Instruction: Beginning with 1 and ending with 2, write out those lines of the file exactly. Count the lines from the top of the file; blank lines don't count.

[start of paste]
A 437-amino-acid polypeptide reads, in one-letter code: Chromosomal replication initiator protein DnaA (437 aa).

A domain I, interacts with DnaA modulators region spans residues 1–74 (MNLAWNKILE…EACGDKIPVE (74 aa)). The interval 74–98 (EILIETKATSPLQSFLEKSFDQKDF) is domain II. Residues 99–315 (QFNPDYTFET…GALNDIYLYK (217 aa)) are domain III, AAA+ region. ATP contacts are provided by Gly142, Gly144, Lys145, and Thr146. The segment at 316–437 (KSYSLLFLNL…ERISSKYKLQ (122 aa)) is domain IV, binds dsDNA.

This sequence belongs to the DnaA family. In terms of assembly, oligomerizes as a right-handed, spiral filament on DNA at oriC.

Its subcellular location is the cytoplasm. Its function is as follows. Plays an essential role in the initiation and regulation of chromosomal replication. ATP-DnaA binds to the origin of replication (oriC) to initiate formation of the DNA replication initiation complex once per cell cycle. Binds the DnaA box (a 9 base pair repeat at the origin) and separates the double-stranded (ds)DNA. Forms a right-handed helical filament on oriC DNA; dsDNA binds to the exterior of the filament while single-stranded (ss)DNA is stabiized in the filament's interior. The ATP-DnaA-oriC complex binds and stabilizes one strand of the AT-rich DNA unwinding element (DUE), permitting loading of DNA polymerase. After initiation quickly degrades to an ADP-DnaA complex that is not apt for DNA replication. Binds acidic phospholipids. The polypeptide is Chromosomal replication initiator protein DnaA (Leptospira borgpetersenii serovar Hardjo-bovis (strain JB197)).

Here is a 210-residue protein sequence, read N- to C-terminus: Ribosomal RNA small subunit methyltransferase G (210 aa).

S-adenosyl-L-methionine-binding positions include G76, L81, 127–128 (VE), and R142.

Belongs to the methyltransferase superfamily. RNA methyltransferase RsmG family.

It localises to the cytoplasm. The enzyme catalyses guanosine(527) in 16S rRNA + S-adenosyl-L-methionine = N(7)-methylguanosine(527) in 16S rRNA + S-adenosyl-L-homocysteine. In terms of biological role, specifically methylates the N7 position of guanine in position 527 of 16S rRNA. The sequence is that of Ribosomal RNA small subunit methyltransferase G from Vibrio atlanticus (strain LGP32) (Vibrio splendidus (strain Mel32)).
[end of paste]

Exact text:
A 437-amino-acid polypeptide reads, in one-letter code: Chromosomal replication initiator protein DnaA (437 aa).

A domain I, interacts with DnaA modulators region spans residues 1–74 (MNLAWNKILE…EACGDKIPVE (74 aa)). The interval 74–98 (EILIETKATSPLQSFLEKSFDQKDF) is domain II. Residues 99–315 (QFNPDYTFET…GALNDIYLYK (217 aa)) are domain III, AAA+ region. ATP contacts are provided by Gly142, Gly144, Lys145, and Thr146. The segment at 316–437 (KSYSLLFLNL…ERISSKYKLQ (122 aa)) is domain IV, binds dsDNA.